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Best Coral for Reef Tank: A Deep Dive Into Selecting the Perfect Specimens for Your Aquascape
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Best Coral for Reef Tank: A Deep Dive Into Selecting the Perfect Specimens for Your Aquascape 

 

Choosing the Best Coral for Reef Tanks: Factors to Consider

As an aquarist seeking to create a stunning reef tank, you know that selecting the right coral is crucial. With so many options available, it can be overwhelming to determine which specimens will thrive and showcase their vibrant colors in your unique setup. This article dives deep into the most popular and hardy coral types ideal for both beginners and experts. Discover how to pick coral with ideal growth forms to complement your tank dimensions and aquascape vision. Learn tips from experienced reefers for ensuring your coral selection remains healthy and radiant when introduced into your system. Glean expert insight on striking a balance between common favorites and rare showstoppers for the best coral for reef tank.

Our Top 10 Picks for the Best Reef Tank Corals

When selecting coral specimens for your reef tank, several key factors should guide your choices. The specific parameters of your tank setup like lighting, circulation, and temperature ranges will determine which coral types can thrive.

Lighting Requirements

The amount and type of light a coral needs depends on whether it predominantly relies on photosynthesis or also feeds on zooplankton. Photosynthetic corals like acroporas, montiporas and porites require intense light, such as metal halide or T5 high-output fluorescent bulbs. Non-photosynthetic corals can survive in lower light. Know your tank’s lighting and choose coral with compatible needs.

Water Circulation

Most coral require moderate to high water flow and turnover to bring nutrients and oxygen. Fans, powerheads and wavemakers can be used to increase circulation for coral with higher demands like acroporas and montiporas. Slower-flow species include mushrooms, zoanthids and leathers. Match coral to your tank’s water flow levels.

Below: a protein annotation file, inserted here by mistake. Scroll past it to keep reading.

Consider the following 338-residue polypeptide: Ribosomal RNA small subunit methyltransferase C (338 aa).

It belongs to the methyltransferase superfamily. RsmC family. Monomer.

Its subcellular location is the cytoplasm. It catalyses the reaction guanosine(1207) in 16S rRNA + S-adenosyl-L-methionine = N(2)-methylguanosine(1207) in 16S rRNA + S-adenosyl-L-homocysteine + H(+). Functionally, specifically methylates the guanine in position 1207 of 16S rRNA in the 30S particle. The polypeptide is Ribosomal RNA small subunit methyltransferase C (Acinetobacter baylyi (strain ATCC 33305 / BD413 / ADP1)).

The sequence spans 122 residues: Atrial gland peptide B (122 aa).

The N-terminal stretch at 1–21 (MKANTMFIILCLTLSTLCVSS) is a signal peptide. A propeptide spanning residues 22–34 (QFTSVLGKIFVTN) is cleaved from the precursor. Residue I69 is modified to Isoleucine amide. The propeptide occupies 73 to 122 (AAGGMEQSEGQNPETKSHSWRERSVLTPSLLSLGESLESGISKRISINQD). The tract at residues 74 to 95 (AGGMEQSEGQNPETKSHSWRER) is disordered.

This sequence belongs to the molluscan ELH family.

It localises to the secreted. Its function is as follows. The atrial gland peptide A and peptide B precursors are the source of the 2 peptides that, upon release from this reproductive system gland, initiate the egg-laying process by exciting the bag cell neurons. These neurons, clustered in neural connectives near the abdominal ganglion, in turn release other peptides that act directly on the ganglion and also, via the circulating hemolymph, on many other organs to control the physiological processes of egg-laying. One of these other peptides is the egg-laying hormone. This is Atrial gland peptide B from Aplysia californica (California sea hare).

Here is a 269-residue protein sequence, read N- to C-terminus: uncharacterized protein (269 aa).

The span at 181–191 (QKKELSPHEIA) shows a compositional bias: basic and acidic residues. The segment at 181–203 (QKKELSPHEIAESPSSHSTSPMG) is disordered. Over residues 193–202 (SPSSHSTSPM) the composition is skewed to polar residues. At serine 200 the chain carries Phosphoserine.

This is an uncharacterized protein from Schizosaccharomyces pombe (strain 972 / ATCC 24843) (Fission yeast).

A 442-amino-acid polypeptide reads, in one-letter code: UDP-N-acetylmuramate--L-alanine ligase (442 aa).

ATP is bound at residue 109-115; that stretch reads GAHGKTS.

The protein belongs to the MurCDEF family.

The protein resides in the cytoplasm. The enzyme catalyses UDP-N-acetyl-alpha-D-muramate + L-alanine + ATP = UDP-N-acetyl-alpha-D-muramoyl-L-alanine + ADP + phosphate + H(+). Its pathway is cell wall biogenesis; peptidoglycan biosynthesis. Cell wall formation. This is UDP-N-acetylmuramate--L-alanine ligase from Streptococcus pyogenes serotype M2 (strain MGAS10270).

Temperature Range

Coral have specific temperature requirements, ranging from 72 to over 86 F. Most reef tanks are kept in the range of 76 to 82 F to accommodate a variety of coral. Some more temperature-sensitive species may require chillers or heaters to stay within an ideal range. Choose coral suitable for your particular setup.

By considering these factors and choosing coral well-suited to your unique tank conditions, you’ll give your specimens the best chance at health, growth and vibrant coloration, allowing your reef aquascape to truly thrive. With the right mix of coral, you can achieve an balanced, biodiverse reef ecosystem.

Frequently Asked Questions About the Best Coral for Reef Tanks

When selecting corals for your reef tank, you’ll want to consider hardiness, color, growth rate, and compatibility with other tank inhabitants. The following are our top recommendations for novice and experienced reefkeepers alike:

1. Mushroom Coral

This hardy soft coral comes in a variety of colors like red, green and yellow. It has a fast growth rate and low lighting requirements, making it an excellent beginner coral.

2. Zoanthid

Another hardy soft coral, zoanthids produce colorful flowers that open and close. They spread quickly on live rock and come in hues of green, red, blue, and orange. Zoanthids have minimal care requirements but may irritate some fish and invertebrates.

3. Hammer Coral

This unique LPS coral gets its name from its hammer-shaped polyps. Hammers are usually green or beige, semi-aggressive, and prefer moderate lighting and flow. They grow at a medium rate and should be placed on the sandbed or securely anchored to rock.

4. Torch Coral

A popular LPS coral, torches feature long, fiery red or orange polyps. They need strong lighting and flow but are otherwise easy to care for. Torches grow quickly and should be placed on the substrate or rock, as their polyps can sting neighboring corals.

5. Brains Coral

This peculiar LPS coral resembles a human brain. Brains come in shades of tan, brown, and green, have a medium growth rate, and prefer moderate lighting and flow. They should be placed on the sandbed and will expand outwards as they grow. Brains can irritate some corals with their stinging polyps but are otherwise community-friendly.

 

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